The spandexification of high fashion is here, and it looks expensive

Grass stains would be tragic.
Grass stains would be tragic.
Image: Monreal London
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Gap CEO Glenn Murphy already declared athletic clothing “the new denim” in February—a bold statement from the man running a company founded on the basic appeal of blue jeans. Now that gym clothes have undeniably become street clothes, brands at both end of the price spectrum are cashing in on the stretchy appeal of “soft dressing.”

Murphy apparently coined that term, and it’s among our preferred forms of nomenclature for the category, worth $11.5 billion in the US alone in 2013. As activewear makes its way into everyday uniforms, prices run the gamut. Fast-fashion brands H&M and Uniqlo sell clothes for exercising in—or, at least, pretending to—as do high-end designers such as Lisa Marie Fernandez, who recently added leggings, bodysuits, and sports bras to her swimwear collection. (“Part sex kitten, part ballerina,” the designer told Style.com.) But much like designer denim before it, the once unthinkable $100 yoga pant is increasingly ubiquitous—even modest, compared to offerings like a pair of $380 Lucas Hugh leggings.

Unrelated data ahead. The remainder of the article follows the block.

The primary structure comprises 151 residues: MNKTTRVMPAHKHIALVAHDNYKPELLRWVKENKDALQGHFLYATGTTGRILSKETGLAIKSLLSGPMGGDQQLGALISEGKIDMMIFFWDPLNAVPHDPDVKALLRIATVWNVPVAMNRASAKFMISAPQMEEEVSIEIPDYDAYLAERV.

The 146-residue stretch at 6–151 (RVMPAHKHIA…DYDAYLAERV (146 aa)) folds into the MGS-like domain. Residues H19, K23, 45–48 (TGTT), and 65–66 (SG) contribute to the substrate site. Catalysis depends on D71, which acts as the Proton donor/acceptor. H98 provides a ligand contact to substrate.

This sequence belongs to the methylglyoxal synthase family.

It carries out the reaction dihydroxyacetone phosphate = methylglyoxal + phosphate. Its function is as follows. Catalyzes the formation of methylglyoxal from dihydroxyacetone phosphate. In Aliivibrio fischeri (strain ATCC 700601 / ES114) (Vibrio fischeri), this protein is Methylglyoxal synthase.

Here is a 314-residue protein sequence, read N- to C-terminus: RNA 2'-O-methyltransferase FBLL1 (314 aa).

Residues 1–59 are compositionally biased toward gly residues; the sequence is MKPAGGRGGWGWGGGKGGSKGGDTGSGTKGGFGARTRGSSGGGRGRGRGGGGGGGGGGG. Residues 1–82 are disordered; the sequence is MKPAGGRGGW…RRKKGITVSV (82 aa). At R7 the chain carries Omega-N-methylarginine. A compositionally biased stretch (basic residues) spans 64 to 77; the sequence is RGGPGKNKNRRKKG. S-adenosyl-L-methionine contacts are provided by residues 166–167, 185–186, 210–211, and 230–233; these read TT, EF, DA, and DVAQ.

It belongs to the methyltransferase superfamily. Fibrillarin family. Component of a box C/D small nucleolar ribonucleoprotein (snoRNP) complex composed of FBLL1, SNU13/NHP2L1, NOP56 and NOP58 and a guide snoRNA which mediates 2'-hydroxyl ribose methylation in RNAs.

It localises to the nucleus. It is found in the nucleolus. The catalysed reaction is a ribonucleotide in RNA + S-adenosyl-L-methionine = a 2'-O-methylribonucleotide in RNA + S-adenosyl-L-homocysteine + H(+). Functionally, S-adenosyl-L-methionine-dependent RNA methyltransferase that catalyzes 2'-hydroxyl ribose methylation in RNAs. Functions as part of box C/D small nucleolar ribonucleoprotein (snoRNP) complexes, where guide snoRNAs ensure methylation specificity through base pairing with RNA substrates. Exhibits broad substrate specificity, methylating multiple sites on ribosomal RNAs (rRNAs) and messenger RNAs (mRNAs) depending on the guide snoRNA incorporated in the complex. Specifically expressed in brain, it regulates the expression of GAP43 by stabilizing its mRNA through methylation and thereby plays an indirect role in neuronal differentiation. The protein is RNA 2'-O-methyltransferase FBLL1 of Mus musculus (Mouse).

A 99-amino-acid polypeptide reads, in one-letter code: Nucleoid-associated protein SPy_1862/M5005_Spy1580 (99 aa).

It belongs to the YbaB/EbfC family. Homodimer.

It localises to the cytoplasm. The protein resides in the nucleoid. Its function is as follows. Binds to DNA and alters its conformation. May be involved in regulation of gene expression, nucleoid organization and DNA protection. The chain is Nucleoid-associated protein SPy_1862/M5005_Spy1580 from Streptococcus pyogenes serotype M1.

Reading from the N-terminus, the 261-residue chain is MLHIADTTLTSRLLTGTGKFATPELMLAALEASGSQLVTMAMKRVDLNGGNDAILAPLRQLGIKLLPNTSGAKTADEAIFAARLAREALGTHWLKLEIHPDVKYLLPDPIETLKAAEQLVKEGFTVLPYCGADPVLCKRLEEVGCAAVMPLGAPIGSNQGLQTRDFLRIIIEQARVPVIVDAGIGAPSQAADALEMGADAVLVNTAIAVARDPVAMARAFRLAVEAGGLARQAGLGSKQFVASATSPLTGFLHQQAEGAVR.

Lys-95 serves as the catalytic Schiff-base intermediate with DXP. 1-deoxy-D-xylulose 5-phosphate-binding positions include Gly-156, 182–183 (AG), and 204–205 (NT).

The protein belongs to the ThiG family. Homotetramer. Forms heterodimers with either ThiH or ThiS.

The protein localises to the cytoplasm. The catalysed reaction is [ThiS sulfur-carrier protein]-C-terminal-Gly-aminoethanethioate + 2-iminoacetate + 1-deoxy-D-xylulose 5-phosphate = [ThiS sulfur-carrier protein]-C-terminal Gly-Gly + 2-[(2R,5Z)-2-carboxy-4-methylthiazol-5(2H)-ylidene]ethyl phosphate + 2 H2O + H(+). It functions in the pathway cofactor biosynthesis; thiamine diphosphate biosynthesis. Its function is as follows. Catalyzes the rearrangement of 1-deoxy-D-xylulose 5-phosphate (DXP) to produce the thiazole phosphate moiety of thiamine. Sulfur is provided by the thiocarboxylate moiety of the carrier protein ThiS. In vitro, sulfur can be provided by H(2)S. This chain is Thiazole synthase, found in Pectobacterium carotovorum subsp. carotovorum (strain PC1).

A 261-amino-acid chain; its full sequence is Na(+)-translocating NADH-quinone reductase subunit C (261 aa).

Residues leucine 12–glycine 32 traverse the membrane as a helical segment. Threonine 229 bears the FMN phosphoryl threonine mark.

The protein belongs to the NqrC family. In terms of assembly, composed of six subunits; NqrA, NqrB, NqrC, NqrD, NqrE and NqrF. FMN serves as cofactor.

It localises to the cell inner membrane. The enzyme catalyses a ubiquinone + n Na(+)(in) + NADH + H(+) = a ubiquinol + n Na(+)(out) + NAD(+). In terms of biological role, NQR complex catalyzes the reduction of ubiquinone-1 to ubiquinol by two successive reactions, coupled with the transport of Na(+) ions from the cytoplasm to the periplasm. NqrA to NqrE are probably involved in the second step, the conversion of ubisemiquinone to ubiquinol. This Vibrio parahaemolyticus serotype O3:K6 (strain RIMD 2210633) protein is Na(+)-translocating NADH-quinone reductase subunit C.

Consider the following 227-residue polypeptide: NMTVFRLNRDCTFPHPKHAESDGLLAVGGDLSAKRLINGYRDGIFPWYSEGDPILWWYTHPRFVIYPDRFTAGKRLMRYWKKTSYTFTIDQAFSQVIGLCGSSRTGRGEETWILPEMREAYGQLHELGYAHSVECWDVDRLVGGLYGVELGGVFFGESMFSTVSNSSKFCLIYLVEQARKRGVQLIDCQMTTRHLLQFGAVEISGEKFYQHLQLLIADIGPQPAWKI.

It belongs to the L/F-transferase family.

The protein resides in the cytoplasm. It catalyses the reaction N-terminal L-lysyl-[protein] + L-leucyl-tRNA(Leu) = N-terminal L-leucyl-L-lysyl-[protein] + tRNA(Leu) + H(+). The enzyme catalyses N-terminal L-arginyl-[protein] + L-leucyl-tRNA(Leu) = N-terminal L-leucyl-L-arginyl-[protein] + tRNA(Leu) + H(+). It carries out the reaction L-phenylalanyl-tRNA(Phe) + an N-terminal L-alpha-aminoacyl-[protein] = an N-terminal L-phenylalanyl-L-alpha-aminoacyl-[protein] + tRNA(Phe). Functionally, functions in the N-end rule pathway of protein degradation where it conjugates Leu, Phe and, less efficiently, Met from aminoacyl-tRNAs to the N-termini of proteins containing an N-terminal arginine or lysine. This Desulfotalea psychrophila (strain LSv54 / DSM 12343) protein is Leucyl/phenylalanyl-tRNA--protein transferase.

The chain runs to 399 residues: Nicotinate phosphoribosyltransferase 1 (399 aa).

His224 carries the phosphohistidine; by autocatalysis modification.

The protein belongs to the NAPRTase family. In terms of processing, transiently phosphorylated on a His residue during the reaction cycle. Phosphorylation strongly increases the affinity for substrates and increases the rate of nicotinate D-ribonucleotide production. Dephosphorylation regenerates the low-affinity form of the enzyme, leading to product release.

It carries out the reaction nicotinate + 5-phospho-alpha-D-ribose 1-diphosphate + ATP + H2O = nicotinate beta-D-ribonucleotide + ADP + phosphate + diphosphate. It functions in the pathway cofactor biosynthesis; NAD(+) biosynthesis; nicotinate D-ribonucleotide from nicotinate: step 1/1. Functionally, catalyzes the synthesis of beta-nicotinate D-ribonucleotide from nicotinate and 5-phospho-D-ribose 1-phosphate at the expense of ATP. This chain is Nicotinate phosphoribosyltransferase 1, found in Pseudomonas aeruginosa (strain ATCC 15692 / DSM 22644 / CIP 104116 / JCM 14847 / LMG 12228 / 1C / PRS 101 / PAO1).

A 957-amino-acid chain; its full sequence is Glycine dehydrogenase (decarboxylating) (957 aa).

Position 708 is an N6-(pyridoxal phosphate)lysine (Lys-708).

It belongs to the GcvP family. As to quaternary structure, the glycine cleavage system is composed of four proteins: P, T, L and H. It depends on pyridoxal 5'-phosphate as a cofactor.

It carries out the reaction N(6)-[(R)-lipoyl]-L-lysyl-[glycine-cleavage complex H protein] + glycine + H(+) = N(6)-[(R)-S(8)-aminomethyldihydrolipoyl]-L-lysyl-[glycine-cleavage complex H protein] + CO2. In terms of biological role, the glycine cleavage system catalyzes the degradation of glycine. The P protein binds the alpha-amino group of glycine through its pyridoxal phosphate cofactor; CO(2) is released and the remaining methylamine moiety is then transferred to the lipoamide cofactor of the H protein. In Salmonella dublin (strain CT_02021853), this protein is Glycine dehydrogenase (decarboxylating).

Net-a-Porter launches Net-a-Sporter for athletic wear
Image: Net-a-Porter

Now, hard-bodied, health-minded luxury shoppers will have a single source for a variety of such premium-priced workout wear. Next week Net-a-Porter, the London-based e-commerce site, which carries items such as Christian Louboutin python stilettos and hand-pleated Saint Laurent gowns, will expand upon its currently limited sporty selection of trainers, leggings, and cashmere hoodies with Net-a-Sporter: a sister site offering 37 brands of fashionable tennis dresses, wrap-front ballet tops, sleek fitness trackers, and $140 yoga mats—and, of course, the pants to go with them.